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Patenting an invention

and selling it to a company

8:33 am on Dec 3, 2005 (gmt 0)

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This one's kind of out of the blue, but I was wondering if anyone has any experience in how patenting works.

If you do, maybe you can answer this question...

Can you patent an idea or do you have to have the actual "blueprint" or "design" of how your invention actually works, or can you just patent the idea itself?

I have an idea for a good invention, but have no idea how to actually invent it.

12:26 pm on Dec 3, 2005 (gmt 0)

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In the UK you can patent an invention, a process or a formula. Ideas are easy to have - everybody gets ideas, but you can only patent something when you know how it will work. You need to make a working model or a sketch of your idea, then apply for a provisional patent, (cost about 10 years ago was 25). That will protect you for a year in which time you (or a patent agent that you pay) will need to:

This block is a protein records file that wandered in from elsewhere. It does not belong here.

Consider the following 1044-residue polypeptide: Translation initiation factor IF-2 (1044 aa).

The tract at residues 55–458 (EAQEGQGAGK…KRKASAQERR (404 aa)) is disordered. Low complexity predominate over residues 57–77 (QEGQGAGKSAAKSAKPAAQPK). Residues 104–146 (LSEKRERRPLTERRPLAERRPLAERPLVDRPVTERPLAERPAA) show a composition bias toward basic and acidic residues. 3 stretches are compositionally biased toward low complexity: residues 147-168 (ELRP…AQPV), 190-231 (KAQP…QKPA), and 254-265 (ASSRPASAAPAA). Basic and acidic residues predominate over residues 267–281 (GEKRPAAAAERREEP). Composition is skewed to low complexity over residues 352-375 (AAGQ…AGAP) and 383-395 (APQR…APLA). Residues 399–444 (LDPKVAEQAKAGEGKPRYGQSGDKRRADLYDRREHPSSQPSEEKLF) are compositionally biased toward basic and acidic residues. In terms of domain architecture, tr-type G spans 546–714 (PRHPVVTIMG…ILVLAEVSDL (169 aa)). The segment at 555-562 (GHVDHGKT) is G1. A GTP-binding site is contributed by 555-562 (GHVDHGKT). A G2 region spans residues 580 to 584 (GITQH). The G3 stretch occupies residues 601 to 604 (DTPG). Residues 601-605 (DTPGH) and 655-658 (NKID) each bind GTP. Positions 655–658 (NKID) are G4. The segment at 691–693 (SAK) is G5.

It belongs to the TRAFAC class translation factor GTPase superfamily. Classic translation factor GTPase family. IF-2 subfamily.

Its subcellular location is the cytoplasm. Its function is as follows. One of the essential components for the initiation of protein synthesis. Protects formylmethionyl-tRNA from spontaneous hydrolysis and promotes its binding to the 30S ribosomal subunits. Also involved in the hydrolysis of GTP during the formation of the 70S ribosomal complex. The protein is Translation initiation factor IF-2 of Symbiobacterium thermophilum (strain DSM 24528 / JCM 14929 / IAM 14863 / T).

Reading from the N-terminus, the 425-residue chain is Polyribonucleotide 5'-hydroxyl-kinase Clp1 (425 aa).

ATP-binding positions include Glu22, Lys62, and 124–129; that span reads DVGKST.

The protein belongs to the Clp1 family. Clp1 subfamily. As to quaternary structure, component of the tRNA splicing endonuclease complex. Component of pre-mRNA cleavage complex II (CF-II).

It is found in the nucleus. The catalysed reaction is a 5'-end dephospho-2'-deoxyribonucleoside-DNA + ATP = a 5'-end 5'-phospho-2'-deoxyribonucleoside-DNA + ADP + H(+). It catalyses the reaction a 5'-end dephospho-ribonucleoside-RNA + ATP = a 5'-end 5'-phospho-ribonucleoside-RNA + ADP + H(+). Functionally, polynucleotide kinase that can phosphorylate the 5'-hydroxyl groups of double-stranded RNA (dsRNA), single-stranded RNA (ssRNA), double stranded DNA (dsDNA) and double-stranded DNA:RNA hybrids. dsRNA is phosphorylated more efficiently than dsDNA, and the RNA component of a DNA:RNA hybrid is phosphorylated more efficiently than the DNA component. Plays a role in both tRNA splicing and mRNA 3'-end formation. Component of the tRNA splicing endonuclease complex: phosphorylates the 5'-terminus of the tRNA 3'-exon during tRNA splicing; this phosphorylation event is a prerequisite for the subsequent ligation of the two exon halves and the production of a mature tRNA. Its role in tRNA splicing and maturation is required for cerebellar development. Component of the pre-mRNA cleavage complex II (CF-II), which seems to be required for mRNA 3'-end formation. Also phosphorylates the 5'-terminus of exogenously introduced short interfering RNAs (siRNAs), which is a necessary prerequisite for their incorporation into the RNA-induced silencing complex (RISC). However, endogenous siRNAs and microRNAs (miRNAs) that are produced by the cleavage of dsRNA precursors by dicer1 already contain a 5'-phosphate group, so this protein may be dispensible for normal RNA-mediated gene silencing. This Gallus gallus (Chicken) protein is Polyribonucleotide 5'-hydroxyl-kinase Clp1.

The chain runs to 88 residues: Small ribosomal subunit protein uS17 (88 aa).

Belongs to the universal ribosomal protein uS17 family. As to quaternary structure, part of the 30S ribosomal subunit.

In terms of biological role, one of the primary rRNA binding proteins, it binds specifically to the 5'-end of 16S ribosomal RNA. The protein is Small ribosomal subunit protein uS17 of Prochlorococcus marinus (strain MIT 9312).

1) Check if someone else already has had the idea and either patented it or just marketed it. If so they have what is called prior art and you are screwed.

2) Try and interest a company in manufacturing and/or marketing your idea.

Of course if you are not in the UK the rules may be slightly different, and you will need to take out separate patents for every country in which the item is to be marketed. You could try a European patent for the EU countries but these are very costly and less easy to enforce than having a patent granted in the individual countries.

I hope that helps.

12:30 pm on Dec 3, 2005 (gmt 0)

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You need to be able to describe how your idea works.
The idea must be original and not obvious.
Oddly, the idea does not need to actually work.

It sounds like you have stumbled upon a problem but have yet to devise a solution. You can't patent a problem, only the solution to a problem, so until you have invented it there's not much point worrying about patents.

The first place to start looking is Google to try to find if the problem has been solved already. If yes, unless you can do it better forget about it. Next try searching patent offices - at least to a limited degree, this is now possible online I think. This will give you some idea of what is necessary for a patent.



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